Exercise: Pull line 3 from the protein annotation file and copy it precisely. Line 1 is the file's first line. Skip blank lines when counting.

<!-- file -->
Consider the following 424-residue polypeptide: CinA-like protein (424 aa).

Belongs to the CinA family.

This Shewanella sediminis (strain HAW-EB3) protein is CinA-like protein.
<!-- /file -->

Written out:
This Shewanella sediminis (strain HAW-EB3) protein is CinA-like protein.